Albert Einstein Hawking Chaudhury’s dad was thirty nine years old when he died for the first time and twelve when he died for the second time. The forAlbert Einstein Hawking Chaudhury’s dad was thirty nine years old when he died for the first time and twelve when he died for the second time. The former happened due to a dislodged piece of metal that caused brain haemorrhage, a leftover from of an accident he had when he was a kid.
The latter is the result of what sets Time Traveling with a Hamster in motion.
Al’s dad died suddenly when Al was eight years old. When Al turns twelve he receives a mind-blowing present: a letter from his dead father that contains mysterious instructions that Al must choose whether he wishes to follow or not. If he does so, his father’s letter tells him, he will learn everything about time travel just in time to go back to when his father was twelve and prevent his accident from happening, therefore changing his present. Al’s father’s life is thus, literally in Al’s hands as, due to the rules of time traveling, a person cannot be in the same timeline twice. So Al is the only person who can travel back in time and save his father.
And we know this doesn’t go well – for when Al fails to save his father, he alters the space-time continuum, changing everything. And then he needs to find a way to set things right.
Time Traveling with a Hamster is a strange creature. The central relationship in the book came as a nice surprise: it’s not Al and his father or Al and his hamster. It’s Al and his granddad Byron’s and their relationship is sweet and informs most of Al’s actions. His granddad is the true father figure in the novel. I also loved that Al is Anglo-Indian and that his grandad shares his experiences as an immigrant.
Looking at the title and the cover copy though, I was expecting a light, entertaining romp with a kid and his pet hamster. Of the pet hamster, Alan Shearer, there is very little, his presence is inconsequential, almost an after-thought. And even though there are moments of light and fun (hey, time traveling shenanigans are always fun), this book turned out to be darker and more thoughtful than I was expecting. This is not a bad thing per se but the problem with this is that the narrative voice doesn’t quite decide if it wants to sound very young or much older.
Think on this: Al is trusted with a mission that decides the fate of his own father. If you think this is a lot of pressure to put on a 12-year-old kid, bingo. But which kid, given the chance to save his own father’s life, would say no? The problem here is that we see very little on-page relationship between Al and his dad. The first part of the book is all dedicated to Al and his grandad, who by the way, doesn’t even sound like he liked his son very much. Actually, his mom doesn’t seem to have liked his father all that much either. So as a reader, it’s hard to be invested in this mission. As an outsider looking in, I detested Al’s father and wished he had remained dead for the things he put his kid through, and for the horribly condescending, self-serving letters he sent. On the other hand, which person would not try to save their own lives if they knew a way?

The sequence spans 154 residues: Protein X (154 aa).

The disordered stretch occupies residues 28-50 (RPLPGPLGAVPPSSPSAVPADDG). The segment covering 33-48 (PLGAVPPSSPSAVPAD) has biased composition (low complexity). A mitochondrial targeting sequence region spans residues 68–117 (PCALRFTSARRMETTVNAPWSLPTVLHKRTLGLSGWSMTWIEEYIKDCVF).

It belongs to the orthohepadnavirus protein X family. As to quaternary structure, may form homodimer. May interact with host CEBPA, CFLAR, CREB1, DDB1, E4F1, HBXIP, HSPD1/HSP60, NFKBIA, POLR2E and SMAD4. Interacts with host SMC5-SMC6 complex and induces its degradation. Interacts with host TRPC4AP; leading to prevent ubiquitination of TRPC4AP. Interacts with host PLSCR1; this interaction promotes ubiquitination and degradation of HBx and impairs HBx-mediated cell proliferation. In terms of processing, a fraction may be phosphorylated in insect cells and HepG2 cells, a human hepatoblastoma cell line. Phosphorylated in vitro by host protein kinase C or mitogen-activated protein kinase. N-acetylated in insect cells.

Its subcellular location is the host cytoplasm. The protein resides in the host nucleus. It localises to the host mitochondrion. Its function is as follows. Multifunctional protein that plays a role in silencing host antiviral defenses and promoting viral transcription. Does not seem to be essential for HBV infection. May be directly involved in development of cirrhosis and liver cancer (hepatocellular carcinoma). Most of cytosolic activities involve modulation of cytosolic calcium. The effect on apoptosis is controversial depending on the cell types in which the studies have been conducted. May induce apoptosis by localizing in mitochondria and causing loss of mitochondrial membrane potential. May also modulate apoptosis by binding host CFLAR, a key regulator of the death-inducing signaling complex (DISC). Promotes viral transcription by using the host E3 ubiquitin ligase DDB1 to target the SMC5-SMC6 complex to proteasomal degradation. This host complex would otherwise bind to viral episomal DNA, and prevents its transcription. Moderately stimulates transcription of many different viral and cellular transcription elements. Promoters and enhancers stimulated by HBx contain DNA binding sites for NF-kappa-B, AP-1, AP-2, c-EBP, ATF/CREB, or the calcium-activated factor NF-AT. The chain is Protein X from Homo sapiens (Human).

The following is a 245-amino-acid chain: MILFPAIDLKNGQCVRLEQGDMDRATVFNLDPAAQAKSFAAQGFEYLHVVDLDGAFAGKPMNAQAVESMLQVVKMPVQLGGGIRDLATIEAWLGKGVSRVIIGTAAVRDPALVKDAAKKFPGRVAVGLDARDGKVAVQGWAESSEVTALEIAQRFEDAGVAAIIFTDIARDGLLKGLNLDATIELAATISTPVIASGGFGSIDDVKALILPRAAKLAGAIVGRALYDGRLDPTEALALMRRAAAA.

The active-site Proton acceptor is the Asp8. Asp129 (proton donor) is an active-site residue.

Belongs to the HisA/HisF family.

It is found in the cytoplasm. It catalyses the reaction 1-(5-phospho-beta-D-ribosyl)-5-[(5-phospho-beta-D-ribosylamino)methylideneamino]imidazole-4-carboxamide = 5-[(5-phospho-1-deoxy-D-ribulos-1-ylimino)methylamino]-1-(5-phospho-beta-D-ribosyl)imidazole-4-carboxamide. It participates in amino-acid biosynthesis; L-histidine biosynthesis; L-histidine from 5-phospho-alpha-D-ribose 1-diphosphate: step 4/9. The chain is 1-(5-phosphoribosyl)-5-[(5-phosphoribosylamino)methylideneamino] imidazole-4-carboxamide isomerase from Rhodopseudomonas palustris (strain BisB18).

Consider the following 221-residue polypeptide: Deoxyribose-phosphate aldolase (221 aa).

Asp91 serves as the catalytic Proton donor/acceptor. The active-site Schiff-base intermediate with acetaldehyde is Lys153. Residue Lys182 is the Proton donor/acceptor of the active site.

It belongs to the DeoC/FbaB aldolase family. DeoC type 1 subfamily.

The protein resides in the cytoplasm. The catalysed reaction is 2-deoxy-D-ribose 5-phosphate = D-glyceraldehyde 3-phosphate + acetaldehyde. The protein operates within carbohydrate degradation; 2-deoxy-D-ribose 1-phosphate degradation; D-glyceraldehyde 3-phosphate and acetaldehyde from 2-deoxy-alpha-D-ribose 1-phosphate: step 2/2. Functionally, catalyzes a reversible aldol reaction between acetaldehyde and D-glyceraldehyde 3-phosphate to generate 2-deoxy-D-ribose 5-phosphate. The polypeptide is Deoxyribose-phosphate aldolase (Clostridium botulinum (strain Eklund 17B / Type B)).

This is why I call this book a strange creature. Because the focus here seems to be placed so much on the adults, and a lot of the story asks us to sympathise more with them rather than with the actual kid that is the main character. When Al comes back to a different future after things go horribly wrong in the past (and horribly wrong is a mild way of putting it), it’s his granddad that is changed the most. We get a much richer, deeper description of his granddad’s pain than Al’s, whose life has been altered significantly as well – he is not even supposed to be alive (actually, good question: how is he even alive if his father never met his mother. Time traveling paradox!). Given all this, in fact, when reading Time Traveling with a Hamster, I often wondered if the book was even written as a kids’ book in the first place because it straddles a line between kidlit and adult fiction crossing over and back multiple times.
One thing I liked very much is how Al asks himself about the “other Als”. Do you remember how Marty McFly goes back to the future at the end of Back to the Future to find his family completely altered? What happens to the Marty McFly that that version of his family knew? His family has memories of that Marty and his childhood and this new Marty has none of those memories. So it’s a little bittersweet to think about that and Time Traveling with a Hamster is affecting in that same way.
So: A strange creature. I liked it – but probably not as much as I had hoped and not in the way I had expected....more